Discover more from Abandoned Albums
Donald Trump: The Manchurian President
18 months away and could four more years be an inevitability? Is it too early to predict? Maybe. Maybe not.
President Donald Trump isn’t an unwitting, brainwashed assassin in the same way that Sargent Raymond Shaw was in The Manchurian Candidate. He’s worse. Donald Trump is real. And he’s being manipulated and guided by people who may have taken the time to read Richard Condon’s book or at least watched either John Frankenheimer’s 1962 film or Jonathan Demme’s 2004 re-make.
During his first 11 months in office Trump pushed through one of the most aggressive tax reforms in recent history. “The Tax Cuts and Jobs Act” was signed into law on December 22, 2017 and was lauded as one of the greatest things to happen in recent American history.
Let’s be honest, Donald Trump is no member of MENSA. To think that he has the intellectual capacity to help research, plan and craft a sweeping piece of legislation like “The Tax Cuts and Jobs Act” in under 11 months is foolish. It’s doubtful he could do it in 11 years, if ever.
The most likely scenario is that this bill had been festering in Washington D.C. for eight years, or more, under President Obama. When Trump got elected, Republicans, corporations and rich folks across the country got a taste of what it’s like when some of us average folk reveal $20 on our scratch off.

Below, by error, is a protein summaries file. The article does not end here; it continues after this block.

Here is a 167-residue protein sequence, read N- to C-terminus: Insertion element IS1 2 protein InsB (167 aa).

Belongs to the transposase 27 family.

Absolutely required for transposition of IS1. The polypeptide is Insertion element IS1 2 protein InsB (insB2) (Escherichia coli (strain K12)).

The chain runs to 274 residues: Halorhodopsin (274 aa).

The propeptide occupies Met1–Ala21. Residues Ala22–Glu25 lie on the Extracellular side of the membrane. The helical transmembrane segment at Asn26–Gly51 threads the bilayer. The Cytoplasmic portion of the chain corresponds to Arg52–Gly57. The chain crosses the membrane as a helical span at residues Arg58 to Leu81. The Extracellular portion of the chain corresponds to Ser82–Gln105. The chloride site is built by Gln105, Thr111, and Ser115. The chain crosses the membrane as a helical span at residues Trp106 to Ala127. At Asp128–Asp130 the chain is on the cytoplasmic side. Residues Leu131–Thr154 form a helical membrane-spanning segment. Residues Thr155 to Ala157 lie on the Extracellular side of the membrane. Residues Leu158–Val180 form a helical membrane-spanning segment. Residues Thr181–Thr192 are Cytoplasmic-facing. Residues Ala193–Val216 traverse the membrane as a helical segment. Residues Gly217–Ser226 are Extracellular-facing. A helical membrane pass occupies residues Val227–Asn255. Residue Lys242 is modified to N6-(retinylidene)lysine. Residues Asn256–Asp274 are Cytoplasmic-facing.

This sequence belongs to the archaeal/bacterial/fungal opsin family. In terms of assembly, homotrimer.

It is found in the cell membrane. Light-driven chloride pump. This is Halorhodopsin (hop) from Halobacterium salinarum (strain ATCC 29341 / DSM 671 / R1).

In other words, they’d just won the lottery.
So, how’d Trump push through such a sweeping overhaul so quickly? His inability to think critically played a big role, as well as Republican control of both the House of Representatives and Senate.
By almost every discernible measure, The Tax Cuts and Jobs Act shows no evidence of making its way to average Americans, as promised. For 2018, the average tax refund check is down 8%.
The Republican leadership of Congress could’ve pitched President Trump on a plan to build a golf course on Mars. They could’ve pitched him the idea of painting the White House gold. To be fair, they could’ve pitched him anything. It just so happened that it was a tax plan that would give crazy corporate tax breaks and loads of benefits to the top 1% of Americans. It’s not like he read the bill, or if he did (and he didn’t), he would have understood it.
In any event, he just signed it into law. However, I suspect Donald Trump would hand vomit onto anything Mitch McConnell told him to.
They say you can judge a leader by the people they surround themselves with. In the case of Donald Trump, it’s been challenging. They change almost weekly. It would seem as though a revolving door has been installed in the West Wing.
If it weren’t so frightening, it might be almost funny that many senior level advisors and cabinet members of President Trump have the word “acting” as part of their title.